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I know this question has been asked several times on this site but none could solve my problem. I want a regular expression to match a url ilke this bendlife.tumblr.com OR bendoeslife.com (both without http or www. portion)

this is my c# code

string pattern=@"^([a-zA-Z0-9]+(\\.[a-zA-Z0-9]+)+.*)$"; //not working
///////@"^(?!www\\.)[A-Za-z0-9_-]+\\.+[A-Za-z0-9.\\/%&=\\?_:;-]+$"; not working either

System.Text.RegularExpressions.Regex urlRegEx=new System.Text.RegularExpressions.Regex(pattern);
bool matched=urlRegEx.IsMatch(description);

I will highly appreciate your help. thanks.

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what is your requirement , based on your requirement there might be multple ways to do the same , are you resolve url through httphandler?? –  kobe Feb 28 '11 at 0:21
@gov - I may not get your question but I want to say that this problem came up from xml feed that always stripped off "http://" of a url always leaving to just the domain part e.g. "stackoverflow.com" instead of "stackoverflow.com"; so i need a regular expression to match this pattern and the subdomain like "test.stackoverflow.com". thanks. –  user923555 Feb 28 '11 at 14:46
Perhaps you could provide some sample inputs? –  kojiro Feb 28 '11 at 15:49

2 Answers 2

If you want a sane way to match a url fragment that doesn't start with a scheme, then I think you're stuck matching hostnames that have valid top-level domains. You can get an authoritative list of all the TLDs from IADA. Unfortunately, that's a long list, and too arbitrary to match programmatically, so you'll be stuck with a huge string in your regex unless you pare down the list some. But either way, search for a word that looks like [^/]*\.(ac|ad|ae|aero|af|ag|…|zw)/.* (word boundaries excepted).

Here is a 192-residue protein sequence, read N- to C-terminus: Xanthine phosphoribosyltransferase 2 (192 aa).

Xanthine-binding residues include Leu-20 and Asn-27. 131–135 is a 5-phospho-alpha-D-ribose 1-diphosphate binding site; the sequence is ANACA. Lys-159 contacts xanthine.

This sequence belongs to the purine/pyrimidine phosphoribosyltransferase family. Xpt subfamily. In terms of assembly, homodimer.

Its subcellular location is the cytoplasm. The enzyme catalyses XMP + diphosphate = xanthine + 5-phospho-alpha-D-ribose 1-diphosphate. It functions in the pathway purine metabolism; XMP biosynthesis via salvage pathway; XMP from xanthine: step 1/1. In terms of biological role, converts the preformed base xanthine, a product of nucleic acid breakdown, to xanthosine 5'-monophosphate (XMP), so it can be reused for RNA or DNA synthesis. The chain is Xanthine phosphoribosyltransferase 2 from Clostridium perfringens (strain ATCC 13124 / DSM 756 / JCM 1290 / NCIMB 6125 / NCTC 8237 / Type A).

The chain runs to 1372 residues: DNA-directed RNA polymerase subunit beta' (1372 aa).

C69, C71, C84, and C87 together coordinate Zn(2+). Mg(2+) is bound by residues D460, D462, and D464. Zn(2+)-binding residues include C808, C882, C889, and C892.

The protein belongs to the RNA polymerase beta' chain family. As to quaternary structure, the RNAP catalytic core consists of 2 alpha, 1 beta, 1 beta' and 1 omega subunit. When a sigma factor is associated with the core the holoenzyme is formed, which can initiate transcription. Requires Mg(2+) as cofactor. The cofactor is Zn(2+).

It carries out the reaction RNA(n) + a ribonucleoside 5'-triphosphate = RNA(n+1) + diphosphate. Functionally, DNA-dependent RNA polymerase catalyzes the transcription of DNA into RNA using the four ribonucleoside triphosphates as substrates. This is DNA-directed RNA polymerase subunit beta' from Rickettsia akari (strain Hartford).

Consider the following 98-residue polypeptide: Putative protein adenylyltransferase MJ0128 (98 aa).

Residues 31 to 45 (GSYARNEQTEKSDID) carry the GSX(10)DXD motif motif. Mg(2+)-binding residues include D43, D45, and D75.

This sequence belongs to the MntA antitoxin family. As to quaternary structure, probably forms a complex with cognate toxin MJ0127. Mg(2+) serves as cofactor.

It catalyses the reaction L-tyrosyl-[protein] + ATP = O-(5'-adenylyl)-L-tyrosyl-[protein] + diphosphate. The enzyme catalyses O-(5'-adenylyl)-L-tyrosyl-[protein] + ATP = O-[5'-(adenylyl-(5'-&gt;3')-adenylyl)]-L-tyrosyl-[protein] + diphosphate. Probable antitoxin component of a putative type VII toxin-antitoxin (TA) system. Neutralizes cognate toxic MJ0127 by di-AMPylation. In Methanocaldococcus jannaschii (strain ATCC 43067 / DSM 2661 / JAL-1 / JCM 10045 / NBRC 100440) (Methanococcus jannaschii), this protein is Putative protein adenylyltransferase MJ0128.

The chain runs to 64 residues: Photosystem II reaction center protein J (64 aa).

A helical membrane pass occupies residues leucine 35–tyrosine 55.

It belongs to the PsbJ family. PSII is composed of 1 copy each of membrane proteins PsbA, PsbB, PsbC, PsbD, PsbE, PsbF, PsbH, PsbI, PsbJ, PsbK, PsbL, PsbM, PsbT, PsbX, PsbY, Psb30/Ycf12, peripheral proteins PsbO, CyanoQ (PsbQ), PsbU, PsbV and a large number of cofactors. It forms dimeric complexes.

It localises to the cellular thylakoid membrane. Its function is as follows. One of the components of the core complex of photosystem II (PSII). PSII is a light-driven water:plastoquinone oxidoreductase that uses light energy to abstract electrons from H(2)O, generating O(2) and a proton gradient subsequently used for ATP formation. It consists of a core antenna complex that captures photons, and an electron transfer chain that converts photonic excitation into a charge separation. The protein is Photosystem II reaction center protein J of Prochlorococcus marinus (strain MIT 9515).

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thanks for the contribution but do mean "[^/]*\.(ac|ad|ae|aero|af|ag|…|zw)/.*" is all what i need? could provide me with the exact pattern to match the cases i cited? thanks. –  user923555 Feb 28 '11 at 14:48

The problem with your first regex is that it ends in .*, thereby matching almost everything as long as it contains two dots. The second one can again end in almost everything.

Also, I think that most of the times, it's better to write a regex in parts, it's easier to see what you do, and change parts. For instance, you could try something like this:

extension = @"com|net|org";
dc = @"[-a-zA-Z0-9_]"; //always place the - at the start of the characters
dcnw = @"[-a-vxyzA-VXYZ0-9_]";
domainpart = dc + @"+"; 
firstdomainpart = @"(" + dcnw + dc + @"*)|(" + dc + dcnw + dc + @"*)|("
                +  dc + dc + dcnw + dc + @"*)|(" + dc + @"{4,})";
wholedomain = @"(" + firstdomainpart + @")+(\.("
            + domainpart + @"))*\.(" + extension + @")";

This way you're sure it will not begin with 'www' (at least i gathered that was your intention from the negative assertion in your regex). To exclude 'http://' add a backwards negative assertion at the start of the regex.

In my opinion the whole firstdomainpart is not very pretty, but I do not think you can solve it much better.

edit: On second thought, i think the following should also work:

firstdomainpart = domainpart + @"(?!<www)";
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thanks for your suggestions.But please, could you help me with what has been tested and working? I'm confused by the code above. For instance, what is "domainchar" variable definition? also where should i place your second suggestion in the sample code? my interest is not to exclude http:// this has already been excluded in the source string leaving it to only to something like "test.stackoverflow.com" or "stackoverflow.com" –  user923555 Feb 28 '11 at 14:52
I'm sorry, i renamed domainchar to dc because i reused it a lot, but forget it in one place. All code is untested, it's also more to show you how to build a regex, instead of writing it in one big lump. eventually, wholedomain returns the regex you want to use. –  markijbema Feb 28 '11 at 18:16

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